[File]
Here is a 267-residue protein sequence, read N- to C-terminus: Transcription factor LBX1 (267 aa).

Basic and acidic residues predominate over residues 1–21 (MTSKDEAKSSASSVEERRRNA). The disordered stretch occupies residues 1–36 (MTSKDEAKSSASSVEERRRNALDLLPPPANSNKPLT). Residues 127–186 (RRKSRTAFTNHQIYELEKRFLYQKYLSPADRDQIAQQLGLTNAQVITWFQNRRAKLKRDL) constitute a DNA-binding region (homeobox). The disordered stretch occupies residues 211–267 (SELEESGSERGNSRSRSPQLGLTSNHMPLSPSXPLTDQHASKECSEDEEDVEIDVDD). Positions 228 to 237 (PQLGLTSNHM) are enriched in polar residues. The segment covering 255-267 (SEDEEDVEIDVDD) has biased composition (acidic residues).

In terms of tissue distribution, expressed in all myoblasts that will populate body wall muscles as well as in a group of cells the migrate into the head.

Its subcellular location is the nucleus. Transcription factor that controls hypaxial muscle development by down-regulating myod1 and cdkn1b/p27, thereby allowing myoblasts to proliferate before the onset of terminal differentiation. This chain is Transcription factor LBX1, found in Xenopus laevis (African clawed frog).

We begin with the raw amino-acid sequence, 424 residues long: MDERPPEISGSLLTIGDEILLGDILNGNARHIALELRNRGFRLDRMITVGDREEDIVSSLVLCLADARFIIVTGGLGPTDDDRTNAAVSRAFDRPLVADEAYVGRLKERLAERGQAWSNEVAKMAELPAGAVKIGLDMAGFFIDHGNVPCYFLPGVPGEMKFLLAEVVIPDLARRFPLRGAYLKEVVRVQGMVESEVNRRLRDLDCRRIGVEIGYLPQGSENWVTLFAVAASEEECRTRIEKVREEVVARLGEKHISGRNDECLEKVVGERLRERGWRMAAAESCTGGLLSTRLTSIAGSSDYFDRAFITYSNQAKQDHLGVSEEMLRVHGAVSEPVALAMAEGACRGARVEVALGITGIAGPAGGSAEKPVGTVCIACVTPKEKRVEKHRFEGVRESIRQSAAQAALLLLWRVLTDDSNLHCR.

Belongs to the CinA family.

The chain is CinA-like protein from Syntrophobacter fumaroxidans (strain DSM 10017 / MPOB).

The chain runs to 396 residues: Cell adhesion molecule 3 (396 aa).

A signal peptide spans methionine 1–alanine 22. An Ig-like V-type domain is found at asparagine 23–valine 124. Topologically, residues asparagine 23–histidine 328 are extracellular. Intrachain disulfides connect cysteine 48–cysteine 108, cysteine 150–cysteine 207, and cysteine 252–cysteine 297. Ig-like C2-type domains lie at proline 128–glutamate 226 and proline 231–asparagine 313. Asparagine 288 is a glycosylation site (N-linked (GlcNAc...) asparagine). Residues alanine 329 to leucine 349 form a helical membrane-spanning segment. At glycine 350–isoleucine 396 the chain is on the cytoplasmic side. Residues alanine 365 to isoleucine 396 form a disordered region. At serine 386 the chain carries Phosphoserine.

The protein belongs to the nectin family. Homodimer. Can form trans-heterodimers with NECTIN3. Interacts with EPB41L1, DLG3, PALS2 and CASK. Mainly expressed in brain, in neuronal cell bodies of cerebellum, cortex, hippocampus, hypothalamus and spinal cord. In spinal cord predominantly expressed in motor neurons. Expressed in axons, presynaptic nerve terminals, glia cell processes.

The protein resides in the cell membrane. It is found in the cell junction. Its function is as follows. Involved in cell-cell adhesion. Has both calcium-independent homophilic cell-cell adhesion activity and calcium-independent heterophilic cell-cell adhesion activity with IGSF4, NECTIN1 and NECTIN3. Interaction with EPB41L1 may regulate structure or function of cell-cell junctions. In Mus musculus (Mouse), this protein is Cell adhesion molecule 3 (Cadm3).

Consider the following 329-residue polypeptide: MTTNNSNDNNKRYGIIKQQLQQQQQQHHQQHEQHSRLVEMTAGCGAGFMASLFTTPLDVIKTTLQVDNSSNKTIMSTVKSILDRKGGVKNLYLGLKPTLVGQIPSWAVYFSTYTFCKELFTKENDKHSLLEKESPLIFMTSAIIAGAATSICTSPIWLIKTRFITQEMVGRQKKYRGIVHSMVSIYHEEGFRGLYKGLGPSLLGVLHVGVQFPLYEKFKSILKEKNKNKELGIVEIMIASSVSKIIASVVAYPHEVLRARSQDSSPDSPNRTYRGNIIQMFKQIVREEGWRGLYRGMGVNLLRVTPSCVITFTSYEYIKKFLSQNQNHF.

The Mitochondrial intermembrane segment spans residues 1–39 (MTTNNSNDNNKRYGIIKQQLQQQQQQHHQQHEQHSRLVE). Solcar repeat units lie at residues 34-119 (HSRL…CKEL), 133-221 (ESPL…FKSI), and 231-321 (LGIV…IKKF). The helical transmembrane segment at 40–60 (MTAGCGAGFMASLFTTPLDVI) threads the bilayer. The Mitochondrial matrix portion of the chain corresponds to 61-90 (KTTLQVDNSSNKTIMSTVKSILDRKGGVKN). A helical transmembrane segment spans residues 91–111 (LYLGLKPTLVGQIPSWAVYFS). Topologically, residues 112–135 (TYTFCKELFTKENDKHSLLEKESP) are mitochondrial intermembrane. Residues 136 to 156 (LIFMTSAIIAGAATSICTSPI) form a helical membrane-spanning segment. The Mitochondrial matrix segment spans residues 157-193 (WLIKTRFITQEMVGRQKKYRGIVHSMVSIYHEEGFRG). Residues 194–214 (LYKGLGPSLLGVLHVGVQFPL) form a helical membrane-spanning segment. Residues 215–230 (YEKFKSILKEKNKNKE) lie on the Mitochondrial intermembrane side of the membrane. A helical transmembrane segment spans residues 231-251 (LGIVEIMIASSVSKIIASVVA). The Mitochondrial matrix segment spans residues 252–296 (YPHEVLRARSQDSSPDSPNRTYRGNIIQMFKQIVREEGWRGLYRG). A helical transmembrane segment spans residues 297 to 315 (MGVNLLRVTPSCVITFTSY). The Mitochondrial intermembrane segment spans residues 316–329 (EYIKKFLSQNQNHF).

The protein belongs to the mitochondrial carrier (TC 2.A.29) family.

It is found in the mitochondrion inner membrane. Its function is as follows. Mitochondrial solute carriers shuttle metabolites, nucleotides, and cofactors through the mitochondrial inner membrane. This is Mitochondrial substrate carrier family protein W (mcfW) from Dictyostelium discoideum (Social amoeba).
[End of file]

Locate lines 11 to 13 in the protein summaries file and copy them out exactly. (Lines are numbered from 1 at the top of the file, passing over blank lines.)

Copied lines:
The protein resides in the cell membrane. It is found in the cell junction. Its function is as follows. Involved in cell-cell adhesion. Has both calcium-independent homophilic cell-cell adhesion activity and calcium-independent heterophilic cell-cell adhesion activity with IGSF4, NECTIN1 and NECTIN3. Interaction with EPB41L1 may regulate structure or function of cell-cell junctions. In Mus musculus (Mouse), this protein is Cell adhesion molecule 3 (Cadm3).

Consider the following 329-residue polypeptide: MTTNNSNDNNKRYGIIKQQLQQQQQQHHQQHEQHSRLVEMTAGCGAGFMASLFTTPLDVIKTTLQVDNSSNKTIMSTVKSILDRKGGVKNLYLGLKPTLVGQIPSWAVYFSTYTFCKELFTKENDKHSLLEKESPLIFMTSAIIAGAATSICTSPIWLIKTRFITQEMVGRQKKYRGIVHSMVSIYHEEGFRGLYKGLGPSLLGVLHVGVQFPLYEKFKSILKEKNKNKELGIVEIMIASSVSKIIASVVAYPHEVLRARSQDSSPDSPNRTYRGNIIQMFKQIVREEGWRGLYRGMGVNLLRVTPSCVITFTSYEYIKKFLSQNQNHF.

The Mitochondrial intermembrane segment spans residues 1–39 (MTTNNSNDNNKRYGIIKQQLQQQQQQHHQQHEQHSRLVE). Solcar repeat units lie at residues 34-119 (HSRL…CKEL), 133-221 (ESPL…FKSI), and 231-321 (LGIV…IKKF). The helical transmembrane segment at 40–60 (MTAGCGAGFMASLFTTPLDVI) threads the bilayer. The Mitochondrial matrix portion of the chain corresponds to 61-90 (KTTLQVDNSSNKTIMSTVKSILDRKGGVKN). A helical transmembrane segment spans residues 91–111 (LYLGLKPTLVGQIPSWAVYFS). Topologically, residues 112–135 (TYTFCKELFTKENDKHSLLEKESP) are mitochondrial intermembrane. Residues 136 to 156 (LIFMTSAIIAGAATSICTSPI) form a helical membrane-spanning segment. The Mitochondrial matrix segment spans residues 157-193 (WLIKTRFITQEMVGRQKKYRGIVHSMVSIYHEEGFRG). Residues 194–214 (LYKGLGPSLLGVLHVGVQFPL) form a helical membrane-spanning segment. Residues 215–230 (YEKFKSILKEKNKNKE) lie on the Mitochondrial intermembrane side of the membrane. A helical transmembrane segment spans residues 231-251 (LGIVEIMIASSVSKIIASVVA). The Mitochondrial matrix segment spans residues 252–296 (YPHEVLRARSQDSSPDSPNRTYRGNIIQMFKQIVREEGWRGLYRG). A helical transmembrane segment spans residues 297 to 315 (MGVNLLRVTPSCVITFTSY). The Mitochondrial intermembrane segment spans residues 316–329 (EYIKKFLSQNQNHF).